Moms and Fatigue
The first few days – or, perhaps, weeks – it still didn’t seem so bad. Little did we know, we were still on an adrenaline rush and it was only a matter of time before the adrenaline ran out. Motherhood is a time consuming, energy draining endeavor and it is difficult to anticipate what the long hours and lack of sleep will do to any individual. But, for most, over the long run, it is not easy.
Fatigue is not uncommon in motherhood but most of us just plow through it, anticipating the day when we can “catch up on our sleep”. Sleep deprivation is something every mother knows about, but the effects of sleep deprivation are often overlooked. Sleep deprived mothers (and others) are often compared to drunk drivers.
Sleep deprivation can lead to slurred speech. There is actually a physical difference in the cerebral cortex between a sleep-deprived individual and one who is well rested. It can also cause delayed responses. It is as though our brains are still asleep (I think we can all relate to what that feels like). Creative thinking is also slowed by a lack of sleep, and moms need this imaginative and inventive thinking to get them through each day.
Also similar to drunk drivers, a mom who is sleep deprived is slower to respond, shows poor motor control, and has a harder time making decisions. These are all tasks that are important to a successful functioning day for mom. It is obvious that sleep – proper sleep – is essential to a mom’s well being. But, how is she to accomplish this most difficult task?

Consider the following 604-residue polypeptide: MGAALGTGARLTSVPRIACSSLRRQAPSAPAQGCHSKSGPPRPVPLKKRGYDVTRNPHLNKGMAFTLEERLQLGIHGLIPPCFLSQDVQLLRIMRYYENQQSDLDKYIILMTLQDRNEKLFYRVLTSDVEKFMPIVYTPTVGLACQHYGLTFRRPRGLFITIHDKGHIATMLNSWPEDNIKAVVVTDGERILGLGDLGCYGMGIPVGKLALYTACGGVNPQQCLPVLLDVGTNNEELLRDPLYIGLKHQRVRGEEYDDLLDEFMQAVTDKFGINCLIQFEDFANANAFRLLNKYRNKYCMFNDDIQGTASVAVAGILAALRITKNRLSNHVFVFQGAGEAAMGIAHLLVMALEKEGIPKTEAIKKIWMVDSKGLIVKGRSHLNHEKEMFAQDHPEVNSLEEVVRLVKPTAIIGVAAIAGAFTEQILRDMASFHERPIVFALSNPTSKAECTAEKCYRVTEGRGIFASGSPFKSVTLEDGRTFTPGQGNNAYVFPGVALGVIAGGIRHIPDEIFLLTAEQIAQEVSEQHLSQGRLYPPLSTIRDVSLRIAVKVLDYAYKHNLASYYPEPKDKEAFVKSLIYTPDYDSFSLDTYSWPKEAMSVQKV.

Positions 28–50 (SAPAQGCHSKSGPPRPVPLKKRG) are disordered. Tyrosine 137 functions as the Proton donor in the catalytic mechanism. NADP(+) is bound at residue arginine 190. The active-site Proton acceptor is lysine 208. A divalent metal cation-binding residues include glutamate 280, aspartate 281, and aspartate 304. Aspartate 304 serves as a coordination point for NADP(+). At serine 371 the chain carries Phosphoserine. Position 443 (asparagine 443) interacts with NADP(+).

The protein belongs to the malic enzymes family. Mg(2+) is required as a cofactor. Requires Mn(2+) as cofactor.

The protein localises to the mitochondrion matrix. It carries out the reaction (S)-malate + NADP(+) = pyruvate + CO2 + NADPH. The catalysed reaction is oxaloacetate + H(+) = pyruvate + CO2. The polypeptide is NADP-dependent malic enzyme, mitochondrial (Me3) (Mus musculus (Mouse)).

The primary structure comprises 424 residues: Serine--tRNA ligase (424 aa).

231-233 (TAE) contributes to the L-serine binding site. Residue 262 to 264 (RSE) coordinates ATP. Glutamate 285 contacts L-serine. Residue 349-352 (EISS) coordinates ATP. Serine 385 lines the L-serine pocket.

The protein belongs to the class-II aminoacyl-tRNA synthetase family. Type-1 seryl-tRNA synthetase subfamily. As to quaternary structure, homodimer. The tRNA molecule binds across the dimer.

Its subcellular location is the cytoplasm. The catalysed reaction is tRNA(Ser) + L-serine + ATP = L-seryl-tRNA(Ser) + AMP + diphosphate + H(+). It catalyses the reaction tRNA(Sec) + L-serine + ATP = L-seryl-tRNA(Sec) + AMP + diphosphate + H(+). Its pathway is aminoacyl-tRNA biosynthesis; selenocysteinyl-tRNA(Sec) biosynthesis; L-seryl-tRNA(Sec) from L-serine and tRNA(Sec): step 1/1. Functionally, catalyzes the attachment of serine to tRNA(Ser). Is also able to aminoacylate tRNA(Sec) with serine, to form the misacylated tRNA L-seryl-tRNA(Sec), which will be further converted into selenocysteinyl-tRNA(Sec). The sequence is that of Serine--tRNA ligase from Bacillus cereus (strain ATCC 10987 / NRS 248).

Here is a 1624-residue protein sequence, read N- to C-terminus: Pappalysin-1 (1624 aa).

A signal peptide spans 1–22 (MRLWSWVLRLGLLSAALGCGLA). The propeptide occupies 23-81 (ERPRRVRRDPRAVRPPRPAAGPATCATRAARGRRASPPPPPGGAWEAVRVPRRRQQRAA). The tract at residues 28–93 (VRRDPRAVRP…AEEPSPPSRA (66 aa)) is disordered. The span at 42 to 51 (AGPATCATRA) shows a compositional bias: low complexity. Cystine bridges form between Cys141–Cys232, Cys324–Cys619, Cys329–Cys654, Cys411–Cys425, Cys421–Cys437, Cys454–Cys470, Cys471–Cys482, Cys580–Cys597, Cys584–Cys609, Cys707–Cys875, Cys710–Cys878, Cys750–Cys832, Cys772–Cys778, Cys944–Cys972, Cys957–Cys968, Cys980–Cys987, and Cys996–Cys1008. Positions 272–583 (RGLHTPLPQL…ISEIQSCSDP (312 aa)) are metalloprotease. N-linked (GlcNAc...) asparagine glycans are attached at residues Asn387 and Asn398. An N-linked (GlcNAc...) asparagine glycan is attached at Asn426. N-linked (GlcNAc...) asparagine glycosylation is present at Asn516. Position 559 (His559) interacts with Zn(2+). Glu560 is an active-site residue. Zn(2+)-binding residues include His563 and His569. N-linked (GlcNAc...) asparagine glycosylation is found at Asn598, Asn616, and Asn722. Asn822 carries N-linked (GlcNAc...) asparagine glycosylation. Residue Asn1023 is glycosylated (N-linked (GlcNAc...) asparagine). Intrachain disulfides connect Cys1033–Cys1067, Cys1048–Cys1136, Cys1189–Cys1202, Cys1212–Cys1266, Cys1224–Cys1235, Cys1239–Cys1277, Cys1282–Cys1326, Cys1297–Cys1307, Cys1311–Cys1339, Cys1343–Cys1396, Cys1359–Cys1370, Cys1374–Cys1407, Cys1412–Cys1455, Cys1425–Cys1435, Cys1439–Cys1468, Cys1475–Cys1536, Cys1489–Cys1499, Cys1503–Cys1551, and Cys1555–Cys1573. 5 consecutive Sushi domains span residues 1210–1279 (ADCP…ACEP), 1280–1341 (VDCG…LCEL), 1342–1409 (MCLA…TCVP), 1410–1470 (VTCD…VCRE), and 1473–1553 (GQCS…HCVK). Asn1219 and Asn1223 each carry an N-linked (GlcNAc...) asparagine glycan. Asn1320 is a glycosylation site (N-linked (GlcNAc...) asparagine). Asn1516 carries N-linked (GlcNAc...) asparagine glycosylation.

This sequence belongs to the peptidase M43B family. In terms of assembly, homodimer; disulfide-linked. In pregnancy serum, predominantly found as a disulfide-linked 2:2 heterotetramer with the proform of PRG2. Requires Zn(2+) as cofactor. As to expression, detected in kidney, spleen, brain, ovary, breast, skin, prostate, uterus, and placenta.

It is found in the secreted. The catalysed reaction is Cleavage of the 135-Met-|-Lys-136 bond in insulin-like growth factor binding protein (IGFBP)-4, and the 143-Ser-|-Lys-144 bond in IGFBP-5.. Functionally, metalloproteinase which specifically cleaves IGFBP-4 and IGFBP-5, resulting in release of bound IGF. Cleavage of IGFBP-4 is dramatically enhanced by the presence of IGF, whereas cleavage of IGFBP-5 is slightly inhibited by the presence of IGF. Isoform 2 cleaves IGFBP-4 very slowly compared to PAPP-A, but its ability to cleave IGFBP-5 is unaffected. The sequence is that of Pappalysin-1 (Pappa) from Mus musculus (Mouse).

If you are not sleeping because you have a new baby in the house, it is cruicial that you listen to your friends who are telling you to “sleep when the baby sleeps”. Take a nap during the day and you will find that you are able to get the dishes and the laundry done in a shorter amount of time.
If you are not sleeping because you have young children in the house who continue to wake you up throughout the night, it’s time to make some changes. Sometimes it’s as easy as creating a star chart to keep young children stay in their beds all night. When ten days of stars have been earned, the child earns a special treat.
If it’s not that easy, you may have to take shifts with your spouse or partner. One of you gets to grab a night of sleep – in another room or, if you’re lucky, at a hotel – while the other one takes the “night shift”. Use points to treat yourself to a weekend at a local hotel in order to catch up on sleep.
If you are not sleeping because you are waiting up for your teenagers to get home safely, I’m not sure there is anything you can do about that. You may be up all night, but – perhaps – you can arrange to nap the following day or sleep in the next morning. If you know your teenager is going out on Friday night, maybe a nap during the day on Friday will help balance the lack of sleep.
Fatigue – especially in new moms – is a serious thing. It is important to be aware of how much sleep you are getting and how a lack of sleep affects you and your ability to get through the day. Establish a routine to ensure you are getting the proper amount of sleep. Don’t forget – that mom’s well-being effects the whole family!
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